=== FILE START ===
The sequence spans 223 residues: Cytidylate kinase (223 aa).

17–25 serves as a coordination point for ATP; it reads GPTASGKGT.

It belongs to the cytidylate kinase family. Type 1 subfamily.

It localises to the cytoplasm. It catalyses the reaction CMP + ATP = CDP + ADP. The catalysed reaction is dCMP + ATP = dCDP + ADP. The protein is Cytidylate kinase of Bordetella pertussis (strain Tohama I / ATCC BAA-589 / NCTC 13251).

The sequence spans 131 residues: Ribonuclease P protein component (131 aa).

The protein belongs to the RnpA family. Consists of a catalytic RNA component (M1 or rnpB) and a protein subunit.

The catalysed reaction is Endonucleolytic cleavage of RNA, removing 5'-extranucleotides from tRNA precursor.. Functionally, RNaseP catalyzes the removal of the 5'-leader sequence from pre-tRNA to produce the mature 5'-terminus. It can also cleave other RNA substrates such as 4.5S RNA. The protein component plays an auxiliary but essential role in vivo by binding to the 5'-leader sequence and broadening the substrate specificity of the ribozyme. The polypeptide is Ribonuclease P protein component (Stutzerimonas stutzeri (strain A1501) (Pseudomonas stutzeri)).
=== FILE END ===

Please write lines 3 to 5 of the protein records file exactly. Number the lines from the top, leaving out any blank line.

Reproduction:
It belongs to the cytidylate kinase family. Type 1 subfamily.

It localises to the cytoplasm. It catalyses the reaction CMP + ATP = CDP + ADP. The catalysed reaction is dCMP + ATP = dCDP + ADP. The protein is Cytidylate kinase of Bordetella pertussis (strain Tohama I / ATCC BAA-589 / NCTC 13251).

The sequence spans 131 residues: Ribonuclease P protein component (131 aa).